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About The Author

I’ve been a writer for most of my life. I always say it’s because writing was the only thing I could do when I was young, and there’s some truth in that, but it’s also true I had a couple of good teachers who made me feel I was a writer. 

I grew up in Manhattan, drifted through Dartmouth College, then headed west to work on a wonderful weekly newspaper called the Santa Fe Reporter, in New Mexico – in some ways the best job I ever had. A year later, I came back east to be a ‘junior’ staff writer at Time, where I became the runt of an astonishing class of peers: Graydon Carter, Jim Kelly, Michiko Kakutani, Walter Isaacson, James Atlas, Rick Stengel, Kurt Anderson, Steven Smith, and more. All became journalistic stars of one kind or another – you can look them up. 

Two years later I accepted an offer out of the blue to be the editor of a glossy monthly magazine called AVENUE, which pioneered in control-circulation, meaning it got given away, thick with fancy ads for jewels and chocolate, to New York’s richest zip codes.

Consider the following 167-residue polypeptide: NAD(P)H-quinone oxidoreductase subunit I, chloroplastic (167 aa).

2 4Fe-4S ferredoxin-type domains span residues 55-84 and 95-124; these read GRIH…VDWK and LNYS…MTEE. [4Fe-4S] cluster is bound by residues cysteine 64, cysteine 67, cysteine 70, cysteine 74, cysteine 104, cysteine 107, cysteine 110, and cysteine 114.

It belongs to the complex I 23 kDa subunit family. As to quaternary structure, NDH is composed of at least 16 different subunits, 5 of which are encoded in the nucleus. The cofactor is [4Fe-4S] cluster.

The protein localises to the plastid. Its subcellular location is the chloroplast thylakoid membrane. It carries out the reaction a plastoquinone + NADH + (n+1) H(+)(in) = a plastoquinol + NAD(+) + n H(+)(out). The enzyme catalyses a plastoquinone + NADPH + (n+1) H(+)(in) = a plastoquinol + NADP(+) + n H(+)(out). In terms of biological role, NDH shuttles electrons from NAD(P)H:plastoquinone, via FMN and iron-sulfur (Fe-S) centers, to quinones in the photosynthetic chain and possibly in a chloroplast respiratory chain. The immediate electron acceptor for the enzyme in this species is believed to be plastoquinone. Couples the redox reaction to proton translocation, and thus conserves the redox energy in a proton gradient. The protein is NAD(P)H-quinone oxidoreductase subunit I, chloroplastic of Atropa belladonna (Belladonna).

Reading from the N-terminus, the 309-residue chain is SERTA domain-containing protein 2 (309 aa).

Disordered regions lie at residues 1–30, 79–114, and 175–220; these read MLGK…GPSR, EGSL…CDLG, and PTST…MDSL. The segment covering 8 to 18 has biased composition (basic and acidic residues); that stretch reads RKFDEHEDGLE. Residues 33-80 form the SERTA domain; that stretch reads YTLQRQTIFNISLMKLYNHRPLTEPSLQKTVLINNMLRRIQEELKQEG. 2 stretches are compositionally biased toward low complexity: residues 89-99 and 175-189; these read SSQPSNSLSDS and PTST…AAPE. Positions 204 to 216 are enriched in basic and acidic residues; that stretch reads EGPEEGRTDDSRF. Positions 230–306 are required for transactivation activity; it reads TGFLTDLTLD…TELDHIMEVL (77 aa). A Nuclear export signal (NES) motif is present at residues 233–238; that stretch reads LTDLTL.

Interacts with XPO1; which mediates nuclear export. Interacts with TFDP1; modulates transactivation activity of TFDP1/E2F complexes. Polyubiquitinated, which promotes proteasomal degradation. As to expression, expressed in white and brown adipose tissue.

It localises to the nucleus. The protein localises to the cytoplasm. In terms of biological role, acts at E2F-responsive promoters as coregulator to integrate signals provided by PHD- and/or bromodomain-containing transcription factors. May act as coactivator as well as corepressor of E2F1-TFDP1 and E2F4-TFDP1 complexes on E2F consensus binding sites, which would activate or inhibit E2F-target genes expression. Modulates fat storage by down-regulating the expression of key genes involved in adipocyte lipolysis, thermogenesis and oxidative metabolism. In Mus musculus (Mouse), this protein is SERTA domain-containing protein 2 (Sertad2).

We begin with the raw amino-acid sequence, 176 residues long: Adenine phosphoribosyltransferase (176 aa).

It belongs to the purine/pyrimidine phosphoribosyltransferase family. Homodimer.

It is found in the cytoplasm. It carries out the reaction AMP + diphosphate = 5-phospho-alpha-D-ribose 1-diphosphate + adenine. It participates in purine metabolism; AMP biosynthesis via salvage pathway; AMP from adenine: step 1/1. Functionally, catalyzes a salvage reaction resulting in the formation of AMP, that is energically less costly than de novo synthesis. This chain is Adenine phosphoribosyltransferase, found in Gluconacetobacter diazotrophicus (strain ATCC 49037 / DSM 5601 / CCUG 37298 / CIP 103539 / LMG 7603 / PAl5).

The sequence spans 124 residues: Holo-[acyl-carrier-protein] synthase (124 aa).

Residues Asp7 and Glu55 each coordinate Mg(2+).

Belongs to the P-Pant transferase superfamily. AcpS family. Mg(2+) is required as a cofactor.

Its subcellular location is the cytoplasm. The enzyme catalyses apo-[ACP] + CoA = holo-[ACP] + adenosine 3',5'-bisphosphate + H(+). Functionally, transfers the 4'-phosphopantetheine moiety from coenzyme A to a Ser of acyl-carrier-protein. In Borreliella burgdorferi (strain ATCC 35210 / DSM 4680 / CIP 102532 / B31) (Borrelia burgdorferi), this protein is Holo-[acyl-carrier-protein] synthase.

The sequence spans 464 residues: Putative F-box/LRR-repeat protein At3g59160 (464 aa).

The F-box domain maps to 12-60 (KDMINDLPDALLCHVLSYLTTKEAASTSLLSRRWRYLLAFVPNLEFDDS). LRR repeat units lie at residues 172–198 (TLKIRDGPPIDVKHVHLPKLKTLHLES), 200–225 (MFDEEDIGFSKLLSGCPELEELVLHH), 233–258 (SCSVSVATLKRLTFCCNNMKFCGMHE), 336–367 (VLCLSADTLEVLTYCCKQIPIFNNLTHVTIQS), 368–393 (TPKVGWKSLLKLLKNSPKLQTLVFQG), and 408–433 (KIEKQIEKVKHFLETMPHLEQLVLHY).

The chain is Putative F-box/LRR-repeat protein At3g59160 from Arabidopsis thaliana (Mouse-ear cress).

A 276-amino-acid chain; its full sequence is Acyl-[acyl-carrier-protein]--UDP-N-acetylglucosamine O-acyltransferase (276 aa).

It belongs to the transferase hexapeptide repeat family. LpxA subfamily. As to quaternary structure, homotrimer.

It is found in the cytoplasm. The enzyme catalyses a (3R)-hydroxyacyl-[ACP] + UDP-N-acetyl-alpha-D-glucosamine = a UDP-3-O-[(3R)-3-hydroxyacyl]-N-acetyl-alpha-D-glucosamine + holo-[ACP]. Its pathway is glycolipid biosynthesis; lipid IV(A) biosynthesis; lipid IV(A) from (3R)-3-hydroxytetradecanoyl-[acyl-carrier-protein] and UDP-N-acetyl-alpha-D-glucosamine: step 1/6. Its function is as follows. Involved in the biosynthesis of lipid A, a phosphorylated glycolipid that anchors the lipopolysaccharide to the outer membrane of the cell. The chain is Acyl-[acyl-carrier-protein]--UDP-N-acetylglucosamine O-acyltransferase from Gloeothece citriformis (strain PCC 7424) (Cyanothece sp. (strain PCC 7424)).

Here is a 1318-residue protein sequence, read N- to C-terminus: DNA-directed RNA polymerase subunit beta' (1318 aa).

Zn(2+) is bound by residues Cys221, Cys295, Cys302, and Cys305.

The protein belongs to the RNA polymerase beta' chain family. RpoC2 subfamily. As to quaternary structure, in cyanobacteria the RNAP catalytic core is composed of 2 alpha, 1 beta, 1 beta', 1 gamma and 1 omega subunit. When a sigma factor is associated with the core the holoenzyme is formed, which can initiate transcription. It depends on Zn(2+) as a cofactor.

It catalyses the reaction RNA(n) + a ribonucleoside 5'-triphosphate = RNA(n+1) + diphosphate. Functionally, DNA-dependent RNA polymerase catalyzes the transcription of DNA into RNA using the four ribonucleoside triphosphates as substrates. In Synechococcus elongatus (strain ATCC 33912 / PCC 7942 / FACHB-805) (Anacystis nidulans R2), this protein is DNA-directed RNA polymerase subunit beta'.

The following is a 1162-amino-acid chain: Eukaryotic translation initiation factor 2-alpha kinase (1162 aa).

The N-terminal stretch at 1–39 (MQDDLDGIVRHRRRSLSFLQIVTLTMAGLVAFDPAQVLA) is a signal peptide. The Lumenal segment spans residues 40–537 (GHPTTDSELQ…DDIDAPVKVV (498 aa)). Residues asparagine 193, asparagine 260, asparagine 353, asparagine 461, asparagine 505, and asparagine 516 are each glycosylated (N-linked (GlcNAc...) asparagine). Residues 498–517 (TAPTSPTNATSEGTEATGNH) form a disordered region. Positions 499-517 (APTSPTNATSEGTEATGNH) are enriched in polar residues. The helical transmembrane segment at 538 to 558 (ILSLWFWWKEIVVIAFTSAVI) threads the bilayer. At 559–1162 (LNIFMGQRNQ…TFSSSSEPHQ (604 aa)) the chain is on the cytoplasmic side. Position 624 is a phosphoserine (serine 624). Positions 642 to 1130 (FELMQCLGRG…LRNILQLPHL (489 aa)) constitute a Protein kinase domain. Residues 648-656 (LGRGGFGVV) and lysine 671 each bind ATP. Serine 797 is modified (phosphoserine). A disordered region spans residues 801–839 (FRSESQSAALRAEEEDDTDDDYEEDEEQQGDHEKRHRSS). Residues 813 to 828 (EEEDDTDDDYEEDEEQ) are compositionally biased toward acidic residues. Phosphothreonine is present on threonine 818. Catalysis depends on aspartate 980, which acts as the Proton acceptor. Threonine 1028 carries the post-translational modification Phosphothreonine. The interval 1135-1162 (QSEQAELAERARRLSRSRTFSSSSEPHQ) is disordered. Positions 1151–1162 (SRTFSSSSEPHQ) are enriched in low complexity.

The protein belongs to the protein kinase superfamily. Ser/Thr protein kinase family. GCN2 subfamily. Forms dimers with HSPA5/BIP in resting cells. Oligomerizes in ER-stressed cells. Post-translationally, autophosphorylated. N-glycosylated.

It was from AVENUE that I was hired by Vanity Fair’s then-editor Tina Brown. One of my first assignments was to investigate the scourge of AIDS in the arts – a controversial topic, given that many felt associating the two was somehow subscribing to a prejudice about gay men in the arts. Yet the fact was that the arts were being decimated. That story, done just as the scope of AIDS’ destruction was coming clear, remains one of my favorites. 

For better or worse, my interests range from politics to the environment, from society to business to the arts. My roughly 80 articles in Vanity Fair, and my books, span that gamut, which makes me a dabbler, I guess, though I can also say that as a writer I’ve never been bored. 

One thing I’m not is snarky. I dislike that tone and all that goes with it: condescension, shoot-from-the-hip views, and glee in finding fault. I write about people I’m curious about, whose passions and ambitions seem worth the ink to me. Along the way, I’ll probably stumble across some flaws or mistakes, and I’ll put them in, too, but in context, I hope, and not without sympathy for what my subject is trying to do.